Two-thirds of chicken contaminated7th October 2009
Research carried out by the Food Standards Agency has revealed that two-thirds of chicken on sale in the UK is contaminated with a bacterium which can cause severe food poisoning.
With campylobacter causing 55,000 cases of food poisoning a year in this country, the FSA has called on the poultry industry to take action after its findings show levels of the bug has not fallen since 2001 when it last carried out a similar survey.
That compares with falls in salmonella, which is another common cause of food poisoning.
Andrew Wadge, FSA director of food safety, said the poultry industry should take action to try to reduce levels of campylobacter infection.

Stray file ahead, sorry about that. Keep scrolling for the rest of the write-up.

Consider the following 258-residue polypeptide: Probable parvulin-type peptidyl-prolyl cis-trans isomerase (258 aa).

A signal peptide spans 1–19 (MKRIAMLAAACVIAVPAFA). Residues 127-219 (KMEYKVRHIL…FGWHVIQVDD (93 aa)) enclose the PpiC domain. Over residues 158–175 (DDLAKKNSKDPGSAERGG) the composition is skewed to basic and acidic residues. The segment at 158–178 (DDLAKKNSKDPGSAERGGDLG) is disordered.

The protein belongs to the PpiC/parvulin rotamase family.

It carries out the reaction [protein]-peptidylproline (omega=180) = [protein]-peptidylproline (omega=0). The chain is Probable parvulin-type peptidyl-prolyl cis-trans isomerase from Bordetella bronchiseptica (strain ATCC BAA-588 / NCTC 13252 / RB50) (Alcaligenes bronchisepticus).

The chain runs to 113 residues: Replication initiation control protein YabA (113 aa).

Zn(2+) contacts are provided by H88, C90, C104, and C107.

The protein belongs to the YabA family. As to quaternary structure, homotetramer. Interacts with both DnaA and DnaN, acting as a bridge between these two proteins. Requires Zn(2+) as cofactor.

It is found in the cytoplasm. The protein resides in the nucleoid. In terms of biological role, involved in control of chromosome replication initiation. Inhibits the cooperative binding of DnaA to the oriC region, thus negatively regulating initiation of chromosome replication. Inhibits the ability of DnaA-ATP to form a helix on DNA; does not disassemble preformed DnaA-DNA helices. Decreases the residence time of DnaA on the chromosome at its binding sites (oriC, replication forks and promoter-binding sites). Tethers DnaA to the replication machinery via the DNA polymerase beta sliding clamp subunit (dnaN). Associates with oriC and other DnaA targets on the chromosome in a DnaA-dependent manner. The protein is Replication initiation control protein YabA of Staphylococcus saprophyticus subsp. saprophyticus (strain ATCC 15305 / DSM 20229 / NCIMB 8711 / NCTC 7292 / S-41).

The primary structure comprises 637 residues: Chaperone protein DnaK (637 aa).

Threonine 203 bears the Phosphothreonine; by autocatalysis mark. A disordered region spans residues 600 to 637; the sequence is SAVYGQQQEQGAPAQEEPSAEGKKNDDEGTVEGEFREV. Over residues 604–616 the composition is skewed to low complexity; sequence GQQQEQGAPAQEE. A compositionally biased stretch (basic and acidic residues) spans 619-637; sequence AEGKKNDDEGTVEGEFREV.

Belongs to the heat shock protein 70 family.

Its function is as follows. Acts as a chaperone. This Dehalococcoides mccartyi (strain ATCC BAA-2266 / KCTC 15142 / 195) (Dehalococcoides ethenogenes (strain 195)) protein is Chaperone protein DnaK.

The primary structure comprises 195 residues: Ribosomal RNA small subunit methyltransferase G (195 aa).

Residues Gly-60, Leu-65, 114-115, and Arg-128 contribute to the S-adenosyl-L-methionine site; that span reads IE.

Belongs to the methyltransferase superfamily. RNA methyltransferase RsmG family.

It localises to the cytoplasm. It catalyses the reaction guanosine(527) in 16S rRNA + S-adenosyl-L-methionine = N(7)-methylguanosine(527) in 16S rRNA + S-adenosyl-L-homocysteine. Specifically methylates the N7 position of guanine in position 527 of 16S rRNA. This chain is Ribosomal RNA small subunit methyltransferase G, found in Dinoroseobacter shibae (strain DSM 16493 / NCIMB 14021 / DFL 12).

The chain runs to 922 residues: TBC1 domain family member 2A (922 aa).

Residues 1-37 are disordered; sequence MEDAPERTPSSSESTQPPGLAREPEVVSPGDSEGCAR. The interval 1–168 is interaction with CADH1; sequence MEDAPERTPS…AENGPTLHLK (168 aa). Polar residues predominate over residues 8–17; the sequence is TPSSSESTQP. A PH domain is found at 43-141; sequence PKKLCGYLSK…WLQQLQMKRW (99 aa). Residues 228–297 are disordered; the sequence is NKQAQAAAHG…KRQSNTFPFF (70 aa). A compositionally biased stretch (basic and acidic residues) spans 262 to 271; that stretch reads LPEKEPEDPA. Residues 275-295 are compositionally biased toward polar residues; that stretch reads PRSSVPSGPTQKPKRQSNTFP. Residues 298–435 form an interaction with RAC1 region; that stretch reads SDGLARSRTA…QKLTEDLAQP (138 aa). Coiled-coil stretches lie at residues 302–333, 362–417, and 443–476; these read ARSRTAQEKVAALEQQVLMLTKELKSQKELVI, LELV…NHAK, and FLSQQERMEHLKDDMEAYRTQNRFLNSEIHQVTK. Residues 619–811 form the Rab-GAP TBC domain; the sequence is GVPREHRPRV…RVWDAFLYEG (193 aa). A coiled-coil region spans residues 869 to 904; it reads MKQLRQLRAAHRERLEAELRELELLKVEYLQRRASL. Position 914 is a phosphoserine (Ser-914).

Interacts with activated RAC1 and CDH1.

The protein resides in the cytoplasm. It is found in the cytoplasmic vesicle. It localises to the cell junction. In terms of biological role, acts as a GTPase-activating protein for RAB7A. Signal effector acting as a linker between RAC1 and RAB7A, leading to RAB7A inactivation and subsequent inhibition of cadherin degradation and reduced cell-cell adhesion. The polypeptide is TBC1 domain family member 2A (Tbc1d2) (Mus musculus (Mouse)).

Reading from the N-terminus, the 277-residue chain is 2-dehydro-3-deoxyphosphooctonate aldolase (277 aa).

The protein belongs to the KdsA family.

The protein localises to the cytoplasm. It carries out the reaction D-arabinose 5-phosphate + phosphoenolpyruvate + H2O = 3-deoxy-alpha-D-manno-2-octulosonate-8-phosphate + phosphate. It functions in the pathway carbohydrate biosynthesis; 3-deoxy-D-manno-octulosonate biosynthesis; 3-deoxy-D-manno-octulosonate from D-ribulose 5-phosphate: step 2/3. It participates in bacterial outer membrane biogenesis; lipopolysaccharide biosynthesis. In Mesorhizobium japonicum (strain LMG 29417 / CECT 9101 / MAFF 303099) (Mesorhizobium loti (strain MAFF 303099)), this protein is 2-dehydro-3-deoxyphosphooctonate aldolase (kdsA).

New Zealand and Denmark have successfully reduced infection rates through measures such as minimising contact between birds at slaughter.
Mr Wadge said: "The continuing low levels of salmonella are encouraging, but it is disappointing that the levels of campylobacter remain high.
"It is obvious more needs to be done to get these levels down and we need to continue working with poultry producers and retailers to make this happen."
The British Poultry Council said that scientific knowledge about campylobacter was incomplete but that the industry needed to concentrate on finding effective measures to prevent infection in flocks.
The FSA tested 3,274 samples of fresh chicken at retail across the UK between May 2007 and September 2008 for the presence of campylobacter and salmonella.
It also said that cooking chicken properly is an effective way of killing the bug.
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